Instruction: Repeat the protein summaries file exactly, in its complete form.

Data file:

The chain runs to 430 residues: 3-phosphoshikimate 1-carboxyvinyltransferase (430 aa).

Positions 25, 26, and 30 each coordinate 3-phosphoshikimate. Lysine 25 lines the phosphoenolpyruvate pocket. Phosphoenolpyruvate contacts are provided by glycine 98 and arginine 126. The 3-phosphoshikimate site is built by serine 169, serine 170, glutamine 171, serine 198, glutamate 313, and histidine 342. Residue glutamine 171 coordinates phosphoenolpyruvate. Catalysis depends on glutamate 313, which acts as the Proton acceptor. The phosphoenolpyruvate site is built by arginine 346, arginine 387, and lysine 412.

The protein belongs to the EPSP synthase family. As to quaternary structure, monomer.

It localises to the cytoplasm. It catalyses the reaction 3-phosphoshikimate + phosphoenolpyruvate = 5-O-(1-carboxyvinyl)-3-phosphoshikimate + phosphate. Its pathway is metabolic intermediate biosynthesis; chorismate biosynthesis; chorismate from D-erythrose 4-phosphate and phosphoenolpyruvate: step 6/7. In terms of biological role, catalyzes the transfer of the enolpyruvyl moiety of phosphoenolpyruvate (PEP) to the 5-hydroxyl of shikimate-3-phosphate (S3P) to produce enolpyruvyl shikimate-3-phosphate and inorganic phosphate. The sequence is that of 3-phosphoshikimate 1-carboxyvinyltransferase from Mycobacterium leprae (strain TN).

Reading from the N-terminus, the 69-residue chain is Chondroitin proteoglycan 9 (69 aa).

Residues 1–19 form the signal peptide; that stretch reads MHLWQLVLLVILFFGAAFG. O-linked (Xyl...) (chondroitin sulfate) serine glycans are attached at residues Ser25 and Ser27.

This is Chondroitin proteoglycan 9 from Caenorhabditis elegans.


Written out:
The chain runs to 430 residues: 3-phosphoshikimate 1-carboxyvinyltransferase (430 aa).

Positions 25, 26, and 30 each coordinate 3-phosphoshikimate. Lysine 25 lines the phosphoenolpyruvate pocket. Phosphoenolpyruvate contacts are provided by glycine 98 and arginine 126. The 3-phosphoshikimate site is built by serine 169, serine 170, glutamine 171, serine 198, glutamate 313, and histidine 342. Residue glutamine 171 coordinates phosphoenolpyruvate. Catalysis depends on glutamate 313, which acts as the Proton acceptor. The phosphoenolpyruvate site is built by arginine 346, arginine 387, and lysine 412.

The protein belongs to the EPSP synthase family. As to quaternary structure, monomer.

It localises to the cytoplasm. It catalyses the reaction 3-phosphoshikimate + phosphoenolpyruvate = 5-O-(1-carboxyvinyl)-3-phosphoshikimate + phosphate. Its pathway is metabolic intermediate biosynthesis; chorismate biosynthesis; chorismate from D-erythrose 4-phosphate and phosphoenolpyruvate: step 6/7. In terms of biological role, catalyzes the transfer of the enolpyruvyl moiety of phosphoenolpyruvate (PEP) to the 5-hydroxyl of shikimate-3-phosphate (S3P) to produce enolpyruvyl shikimate-3-phosphate and inorganic phosphate. The sequence is that of 3-phosphoshikimate 1-carboxyvinyltransferase from Mycobacterium leprae (strain TN).

Reading from the N-terminus, the 69-residue chain is Chondroitin proteoglycan 9 (69 aa).

Residues 1–19 form the signal peptide; that stretch reads MHLWQLVLLVILFFGAAFG. O-linked (Xyl...) (chondroitin sulfate) serine glycans are attached at residues Ser25 and Ser27.

This is Chondroitin proteoglycan 9 from Caenorhabditis elegans.